Seniors express their voices in spring town election

On April 30 and May 1, many seniors had the opportunity to vote for the first time. “I felt empowered even though I knew my vote might not make much of a difference,” senior Anika Das said. “It feels good to show that I care and that I can exercise my constitutional rights. I felt like an adult in the adult world, doing important things.”

On April 30 and May 1, many seniors had the opportunity to vote for the first time. “I felt empowered even though I knew my vote might not make much of a difference,” senior Anika Das said. “It feels good to show that I care and that I can exercise my constitutional rights. I felt like an adult in the adult world, doing important things.”

Isabella Arenas and Allie Nunn

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Town of Wayland residents gathered in the WHS field house on April 30 and May 1, as polls came to a close. For many seniors in the school, it was their first opportunity to vote as a participant in the town election. Articles that were brought into discussion included the WHS turf complex renovation, Loker Field renovation, Wayland Sanctuary, water meter installations and more.

To register, seniors had to sign up months before the election itself. Senior Rylan Peter was one of many that placed their votes in the election for the first time.

“There were a lot of people there who had a lot of different opinions,” Peter said. “I definitely felt like I was helping in the categories for which I voted, such as the WHS field and the Loker field.”

The WHS field house was rowdy on Tuesday and Wednesday night, as residents wanted their opinions to be heard.

“It is not quiet at all, and the moderator is trying to keep it quiet,” Peter said. “That’s another thing, you have to vote on that if you want to stop arguing or continue arguing, so there is a lot more voting on the actual discussion than what you are trying to get across.”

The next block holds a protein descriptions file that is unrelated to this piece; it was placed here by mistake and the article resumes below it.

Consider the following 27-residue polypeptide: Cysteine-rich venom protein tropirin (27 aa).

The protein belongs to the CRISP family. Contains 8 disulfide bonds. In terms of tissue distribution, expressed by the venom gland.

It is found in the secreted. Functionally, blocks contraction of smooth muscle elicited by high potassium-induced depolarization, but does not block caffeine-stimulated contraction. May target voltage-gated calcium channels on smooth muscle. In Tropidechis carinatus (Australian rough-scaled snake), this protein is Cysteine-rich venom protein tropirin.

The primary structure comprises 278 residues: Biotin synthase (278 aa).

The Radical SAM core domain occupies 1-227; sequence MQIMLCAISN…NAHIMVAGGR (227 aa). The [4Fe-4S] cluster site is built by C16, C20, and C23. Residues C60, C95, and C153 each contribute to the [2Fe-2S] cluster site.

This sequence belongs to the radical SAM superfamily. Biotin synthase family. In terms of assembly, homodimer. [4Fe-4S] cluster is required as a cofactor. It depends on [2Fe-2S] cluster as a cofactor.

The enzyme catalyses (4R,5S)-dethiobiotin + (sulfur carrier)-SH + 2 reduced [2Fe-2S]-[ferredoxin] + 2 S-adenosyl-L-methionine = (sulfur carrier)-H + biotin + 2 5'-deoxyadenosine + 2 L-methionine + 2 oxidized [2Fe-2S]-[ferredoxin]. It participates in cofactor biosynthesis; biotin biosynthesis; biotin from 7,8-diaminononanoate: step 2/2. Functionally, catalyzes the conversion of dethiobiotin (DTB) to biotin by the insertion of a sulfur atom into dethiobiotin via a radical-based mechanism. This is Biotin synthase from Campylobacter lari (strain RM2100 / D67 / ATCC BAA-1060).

Although many expect for town elections to be quiet, the atmosphere is almost the exact opposite.

“The field house was really busy and everyone around me seemed to be in a rush for their votes,” senior Anika Das said. “[Also,] there was surprisingly a lot of tension in the air.”

Like other Wayland residents, senior Ella LaClaire was content with the new voting system that was put in place.

“I heard you used to have to stand up to vote, and they would count you,” LaClaire said. “There would be a lot of pressure just because people could see how you were voting. I feel like that would have been a little tougher to stand and vote the way I wanted to vote with other people around me.”

LaClaire has been a member of the WHS track team as well as second vice president of the Dudley Pond Association. Some articles that emerged from the election had previously been talked about during DPA board meetings. LaClaire was motivated to vote in the town elections.

Although voting for the first time can sometimes be nerve-racking, several students enjoy the feeling of having a say for what happens in Wayland.

“I felt empowered even though I knew my vote might not make much of a difference,” Das said. “It feels good to show that I care and that I can exercise my constitutional rights. I felt like an adult in the adult world, doing important things.”

Going forward, various seniors plan on voting as they grow older.

“I definitely plan on voting in the future,” Das said.

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